Steve Spurrier had to feel a bit perplexed looking at his defense in practice this week.

Knowing the SEC’s worst front four isn’t going to be able to turn a complete 180 and dominate the trenches Saturday night against fifth-ranked Auburn, the Head Ball Coach went with the passive-aggressive approach when determining his team’s chances as a 17.5-point underdog.

“It is whatever it’s going to be,” Spurrier said on Auburn’s rushing attack. “We’ll use a bunch of guys up there and see if we can slow them down and stop them. They’ll obviously make some yards, but we beat Georgia. Georgia is actually number one in the conference running the ball and Auburn is probably two or three.

“You always have to have hope that good can happen like happened for us in the Georgia game.”

The Gamecocks have given up an SEC-high 15 rushing touchdowns this season and have accumulated just 23 tackles for loss through seven games, putting South Carolina 125th in the nation in stops behind the line of scrimmage.

“It seems like there’s a little bit of a transition,” Auburn coach Gus Malzahn said. “But they have talented players.”

The Tigers suffered their first loss of the season last time out and still haven’t found their offensive groove this season despite being in the thick of the SEC Championship and College Football Playoff picture.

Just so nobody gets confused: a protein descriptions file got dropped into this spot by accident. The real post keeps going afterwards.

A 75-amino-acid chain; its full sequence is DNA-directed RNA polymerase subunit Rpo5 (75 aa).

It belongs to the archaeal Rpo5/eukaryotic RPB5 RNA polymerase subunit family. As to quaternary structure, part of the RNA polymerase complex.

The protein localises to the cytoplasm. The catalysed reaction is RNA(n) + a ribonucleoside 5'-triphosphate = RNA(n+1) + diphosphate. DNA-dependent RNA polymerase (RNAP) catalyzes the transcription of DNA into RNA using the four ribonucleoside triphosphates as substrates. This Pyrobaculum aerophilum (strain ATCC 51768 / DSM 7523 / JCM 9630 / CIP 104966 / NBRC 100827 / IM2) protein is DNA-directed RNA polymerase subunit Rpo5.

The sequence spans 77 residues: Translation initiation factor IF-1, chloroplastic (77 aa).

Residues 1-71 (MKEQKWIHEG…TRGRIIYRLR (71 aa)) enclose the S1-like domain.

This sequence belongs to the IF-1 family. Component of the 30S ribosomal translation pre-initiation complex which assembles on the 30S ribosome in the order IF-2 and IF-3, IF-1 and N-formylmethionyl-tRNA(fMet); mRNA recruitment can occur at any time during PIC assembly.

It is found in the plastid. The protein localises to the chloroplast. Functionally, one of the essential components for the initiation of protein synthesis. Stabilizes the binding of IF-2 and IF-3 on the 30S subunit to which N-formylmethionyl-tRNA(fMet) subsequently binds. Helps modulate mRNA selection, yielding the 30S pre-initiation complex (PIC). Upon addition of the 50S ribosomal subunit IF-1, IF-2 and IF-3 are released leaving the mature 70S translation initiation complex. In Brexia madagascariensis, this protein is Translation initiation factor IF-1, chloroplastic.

Senior running back Cameron Artis Payne’s toted the football a league-high 126 times and is one of only two SEC ballcarriers averaging more than 100 yards rushing per contest.

Auburn’s hurry-up offense hit its stride during the second half of last season and Malzahn’s hoping for similar results during the home stretch. The Tigers haven’t been as efficient as they would like to be on first down, but that comes down to execution and establishing a rhythm according to Malzahn.

Malzahn said again this week he started wearing a visor in 2000 to mimic Spurrier, an offensive guru he idolized during the early portion of his coaching career. He doesn’t use the Fun ‘N Gun approach indicative of the HBC’s dominant offenses in the 1990s, but his run-heavy schemes can be just as potent when things go right.

While his primary focus is what other teams are doing defensively, Spurrier said he keeps up with happenings in the SEC and respects Auburn’s spread option approach.

“They have good blockers and a good scheme of things,” Spurrier said. “Some say they put a lot of guys in motion, but they’re blocking a similar scheme, and their quarterback is a runner too. When your quarterback can run, that’s a whole new thing for every defense. College football and a little bit in the NFL, they’re going to a little more quarterback runs.”